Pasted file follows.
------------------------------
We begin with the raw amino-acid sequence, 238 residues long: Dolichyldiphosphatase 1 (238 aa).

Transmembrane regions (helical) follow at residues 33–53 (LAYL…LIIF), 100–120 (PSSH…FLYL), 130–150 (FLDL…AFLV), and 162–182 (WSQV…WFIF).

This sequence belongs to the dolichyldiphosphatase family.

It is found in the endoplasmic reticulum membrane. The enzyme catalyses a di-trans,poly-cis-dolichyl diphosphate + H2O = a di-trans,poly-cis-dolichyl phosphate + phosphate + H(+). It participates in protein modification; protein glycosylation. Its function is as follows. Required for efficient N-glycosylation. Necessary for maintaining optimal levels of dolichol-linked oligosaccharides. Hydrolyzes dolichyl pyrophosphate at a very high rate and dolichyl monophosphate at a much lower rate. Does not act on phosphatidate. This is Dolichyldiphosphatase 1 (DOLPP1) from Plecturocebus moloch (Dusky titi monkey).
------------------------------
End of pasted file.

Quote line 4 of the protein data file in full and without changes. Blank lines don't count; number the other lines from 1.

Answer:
It is found in the endoplasmic reticulum membrane. The enzyme catalyses a di-trans,poly-cis-dolichyl diphosphate + H2O = a di-trans,poly-cis-dolichyl phosphate + phosphate + H(+). It participates in protein modification; protein glycosylation. Its function is as follows. Required for efficient N-glycosylation. Necessary for maintaining optimal levels of dolichol-linked oligosaccharides. Hydrolyzes dolichyl pyrophosphate at a very high rate and dolichyl monophosphate at a much lower rate. Does not act on phosphatidate. This is Dolichyldiphosphatase 1 (DOLPP1) from Plecturocebus moloch (Dusky titi monkey).